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Language Planning as a Sociolinguistic Experiment

By: Ernst Jahr

Provides richly detailed insight into the uniqueness of the Norwegian language development. Marks the 200th anniversary of the birth of the Norwegian nation following centuries of Danish rule


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Acquiring Phonology: A Cross-Generational Case-Study

By Neil Smith

The study also highlights the constructs of current linguistic theory, arguing for distinctive features and the notion 'onset' and against some of the claims of Optimality Theory and Usage-based accounts.


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Language Production and Interpretation: Linguistics meets Cognition

By Henk Zeevat

The importance of Henk Zeevat's new monograph cannot be overstated. [...] I recommend it to anyone who combines interests in language, logic, and computation [...]. David Beaver, University of Texas at Austin


Academic Paper


Title: 'A diachronic account of phonological unnaturalness'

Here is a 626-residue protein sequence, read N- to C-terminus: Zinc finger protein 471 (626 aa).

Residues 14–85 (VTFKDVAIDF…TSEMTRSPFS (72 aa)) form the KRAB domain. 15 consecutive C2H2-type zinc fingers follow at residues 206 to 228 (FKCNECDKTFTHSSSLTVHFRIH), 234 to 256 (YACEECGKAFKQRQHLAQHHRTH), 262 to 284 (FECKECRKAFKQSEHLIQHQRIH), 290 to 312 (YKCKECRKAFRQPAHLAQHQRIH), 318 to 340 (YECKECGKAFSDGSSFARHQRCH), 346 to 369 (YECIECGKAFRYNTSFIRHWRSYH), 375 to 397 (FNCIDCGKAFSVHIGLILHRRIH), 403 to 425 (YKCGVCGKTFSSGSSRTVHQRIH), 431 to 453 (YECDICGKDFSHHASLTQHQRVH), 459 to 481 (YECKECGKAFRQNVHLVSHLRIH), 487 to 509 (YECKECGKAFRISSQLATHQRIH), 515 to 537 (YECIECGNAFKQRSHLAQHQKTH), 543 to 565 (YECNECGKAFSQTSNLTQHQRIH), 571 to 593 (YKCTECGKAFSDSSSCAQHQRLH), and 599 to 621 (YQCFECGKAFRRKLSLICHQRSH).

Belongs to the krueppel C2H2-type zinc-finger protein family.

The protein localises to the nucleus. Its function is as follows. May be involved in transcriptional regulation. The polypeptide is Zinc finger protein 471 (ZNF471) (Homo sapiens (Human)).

Author: Sverre StauslandJohnsen
Institution: 'University of Oslo'
Linguistic Field: 'Phonology'
Subject Language: 'Norwegian Nynorsk'
Abstract: Norwegian retroflexion exhibits some phonetic properties that do not seem to ‘make sense’. In Standard East Norwegian, an alveolar /ɾ/ causes a following alveolar coronal to become postalveolar, and in the Frogner and Arendal dialects of Norwegian, the same postalveolarisation process is triggered by a uvular /ʁ/. Comparative analyses of Norwegian dialects reveal that these properties are the results of historical changes and phonological diffusion across dialects. Theories attempting to analyse Norwegian retroflexion as phonetically ‘natural’ can neither fully account for these properties of Norwegian retroflexion nor capture the typological generalisations found across Norwegian dialects.

CUP at LINGUIST

This article appears in Phonology Vol. 29, Issue 3, which you can read on Cambridge's site or on LINGUIST .



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